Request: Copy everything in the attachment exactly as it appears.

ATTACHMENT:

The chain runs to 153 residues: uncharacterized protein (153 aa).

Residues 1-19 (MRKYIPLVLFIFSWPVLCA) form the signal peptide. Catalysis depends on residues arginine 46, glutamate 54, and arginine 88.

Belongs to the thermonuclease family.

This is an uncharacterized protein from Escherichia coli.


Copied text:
The chain runs to 153 residues: uncharacterized protein (153 aa).

Residues 1-19 (MRKYIPLVLFIFSWPVLCA) form the signal peptide. Catalysis depends on residues arginine 46, glutamate 54, and arginine 88.

Belongs to the thermonuclease family.

This is an uncharacterized protein from Escherichia coli.